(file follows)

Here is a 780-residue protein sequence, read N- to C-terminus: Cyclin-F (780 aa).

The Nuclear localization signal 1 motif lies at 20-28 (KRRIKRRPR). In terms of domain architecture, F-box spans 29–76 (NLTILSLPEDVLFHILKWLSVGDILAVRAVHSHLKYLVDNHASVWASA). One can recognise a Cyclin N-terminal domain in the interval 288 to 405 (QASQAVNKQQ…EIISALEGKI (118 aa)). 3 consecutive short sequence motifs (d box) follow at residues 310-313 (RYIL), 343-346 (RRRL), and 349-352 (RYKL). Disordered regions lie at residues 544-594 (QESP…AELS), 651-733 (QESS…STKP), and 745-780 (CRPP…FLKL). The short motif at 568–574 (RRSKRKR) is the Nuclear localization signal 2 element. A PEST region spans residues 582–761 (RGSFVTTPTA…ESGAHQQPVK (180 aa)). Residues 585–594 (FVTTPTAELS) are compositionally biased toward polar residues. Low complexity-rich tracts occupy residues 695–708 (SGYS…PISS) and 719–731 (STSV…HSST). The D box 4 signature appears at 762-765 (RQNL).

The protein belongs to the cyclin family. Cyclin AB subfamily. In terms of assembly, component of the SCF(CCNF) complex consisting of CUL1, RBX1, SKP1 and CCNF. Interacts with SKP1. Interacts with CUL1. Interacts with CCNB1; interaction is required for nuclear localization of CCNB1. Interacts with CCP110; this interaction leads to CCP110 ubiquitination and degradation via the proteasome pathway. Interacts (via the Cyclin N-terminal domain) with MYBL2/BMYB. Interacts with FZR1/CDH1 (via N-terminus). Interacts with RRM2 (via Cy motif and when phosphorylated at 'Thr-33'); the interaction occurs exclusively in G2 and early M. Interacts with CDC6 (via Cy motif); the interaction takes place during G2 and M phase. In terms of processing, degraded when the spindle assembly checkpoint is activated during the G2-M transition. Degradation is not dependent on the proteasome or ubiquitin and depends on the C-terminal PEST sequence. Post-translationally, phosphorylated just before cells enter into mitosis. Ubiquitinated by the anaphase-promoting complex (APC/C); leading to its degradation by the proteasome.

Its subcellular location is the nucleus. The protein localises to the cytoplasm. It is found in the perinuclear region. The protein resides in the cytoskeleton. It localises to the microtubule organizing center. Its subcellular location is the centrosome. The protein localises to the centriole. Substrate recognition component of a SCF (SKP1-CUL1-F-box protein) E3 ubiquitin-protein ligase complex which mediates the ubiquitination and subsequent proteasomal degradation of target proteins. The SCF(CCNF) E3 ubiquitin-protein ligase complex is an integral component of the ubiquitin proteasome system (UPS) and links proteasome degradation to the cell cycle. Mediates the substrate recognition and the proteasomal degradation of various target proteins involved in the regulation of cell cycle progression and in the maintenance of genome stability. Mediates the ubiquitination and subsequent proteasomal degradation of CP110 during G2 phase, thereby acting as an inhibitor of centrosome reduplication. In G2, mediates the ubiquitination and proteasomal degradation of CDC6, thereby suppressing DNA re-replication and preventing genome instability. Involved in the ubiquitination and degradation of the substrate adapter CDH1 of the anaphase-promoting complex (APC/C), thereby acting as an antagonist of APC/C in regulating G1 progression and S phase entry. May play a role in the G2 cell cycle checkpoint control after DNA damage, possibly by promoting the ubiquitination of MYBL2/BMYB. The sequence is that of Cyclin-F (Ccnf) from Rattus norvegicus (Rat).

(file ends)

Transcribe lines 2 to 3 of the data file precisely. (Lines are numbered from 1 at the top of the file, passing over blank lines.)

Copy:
The Nuclear localization signal 1 motif lies at 20-28 (KRRIKRRPR). In terms of domain architecture, F-box spans 29–76 (NLTILSLPEDVLFHILKWLSVGDILAVRAVHSHLKYLVDNHASVWASA). One can recognise a Cyclin N-terminal domain in the interval 288 to 405 (QASQAVNKQQ…EIISALEGKI (118 aa)). 3 consecutive short sequence motifs (d box) follow at residues 310-313 (RYIL), 343-346 (RRRL), and 349-352 (RYKL). Disordered regions lie at residues 544-594 (QESP…AELS), 651-733 (QESS…STKP), and 745-780 (CRPP…FLKL). The short motif at 568–574 (RRSKRKR) is the Nuclear localization signal 2 element. A PEST region spans residues 582–761 (RGSFVTTPTA…ESGAHQQPVK (180 aa)). Residues 585–594 (FVTTPTAELS) are compositionally biased toward polar residues. Low complexity-rich tracts occupy residues 695–708 (SGYS…PISS) and 719–731 (STSV…HSST). The D box 4 signature appears at 762-765 (RQNL).

The protein belongs to the cyclin family. Cyclin AB subfamily. In terms of assembly, component of the SCF(CCNF) complex consisting of CUL1, RBX1, SKP1 and CCNF. Interacts with SKP1. Interacts with CUL1. Interacts with CCNB1; interaction is required for nuclear localization of CCNB1. Interacts with CCP110; this interaction leads to CCP110 ubiquitination and degradation via the proteasome pathway. Interacts (via the Cyclin N-terminal domain) with MYBL2/BMYB. Interacts with FZR1/CDH1 (via N-terminus). Interacts with RRM2 (via Cy motif and when phosphorylated at 'Thr-33'); the interaction occurs exclusively in G2 and early M. Interacts with CDC6 (via Cy motif); the interaction takes place during G2 and M phase. In terms of processing, degraded when the spindle assembly checkpoint is activated during the G2-M transition. Degradation is not dependent on the proteasome or ubiquitin and depends on the C-terminal PEST sequence. Post-translationally, phosphorylated just before cells enter into mitosis. Ubiquitinated by the anaphase-promoting complex (APC/C); leading to its degradation by the proteasome.